The new analysis, by researchers Frederick Oswald, Gregory Mitchell, Hart Blanton, James Jaccard, and Philip Tetlock, however, suggests some different conclusions. Analyzing the largest sample of studies on racial and ethnic bias to date, and breaking down their analysis into more fine-grained categories than was done in the past, the researchers found that IATs were poor predictors of every type of behavior examined, and predicted behavior no more effectively than measures of explicit belief. Measures of implicit and explicit belief jointly accounted for well under 7% of the variance in people's behavior in most cases, with the two measures being largely redundant.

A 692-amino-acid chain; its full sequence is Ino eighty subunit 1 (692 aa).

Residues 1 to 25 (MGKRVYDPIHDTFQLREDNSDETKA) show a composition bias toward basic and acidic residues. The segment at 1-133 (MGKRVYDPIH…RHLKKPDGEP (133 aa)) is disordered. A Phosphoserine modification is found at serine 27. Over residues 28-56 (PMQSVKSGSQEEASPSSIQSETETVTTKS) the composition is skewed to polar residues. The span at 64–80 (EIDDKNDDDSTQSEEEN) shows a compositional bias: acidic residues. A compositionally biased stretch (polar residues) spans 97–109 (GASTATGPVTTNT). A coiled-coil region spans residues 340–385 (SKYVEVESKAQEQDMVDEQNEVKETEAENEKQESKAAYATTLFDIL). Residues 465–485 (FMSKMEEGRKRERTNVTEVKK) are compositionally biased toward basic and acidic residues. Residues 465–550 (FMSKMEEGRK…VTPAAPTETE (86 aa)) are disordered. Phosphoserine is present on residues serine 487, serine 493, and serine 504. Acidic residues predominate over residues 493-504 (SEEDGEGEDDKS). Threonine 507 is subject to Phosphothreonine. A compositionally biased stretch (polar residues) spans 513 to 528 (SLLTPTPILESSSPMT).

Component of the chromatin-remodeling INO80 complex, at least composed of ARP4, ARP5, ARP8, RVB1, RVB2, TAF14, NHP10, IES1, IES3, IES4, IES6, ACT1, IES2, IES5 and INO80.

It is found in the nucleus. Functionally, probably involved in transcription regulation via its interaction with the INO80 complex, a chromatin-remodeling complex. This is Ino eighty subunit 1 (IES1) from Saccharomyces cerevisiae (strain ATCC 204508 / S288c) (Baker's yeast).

In some ways this low number isn't too surprising. Human psychology is complex, and successfully predicting human behavior is the exception rather than the rule. Moreover, small effects can be consequential when you consider the scale on which they operate: millions of people behaving in ways that can positively and negatively affect others on a daily basis. So the biggest surprise, for me, wasn't the relatively low predictive value of the IAT when it came to human behavior, but that the IAT did no better than explicit measures of belief. After all, implicit beliefs are supposed to explain how a person who doesn't consider herself racist might inadvertently engage in discriminatory behavior.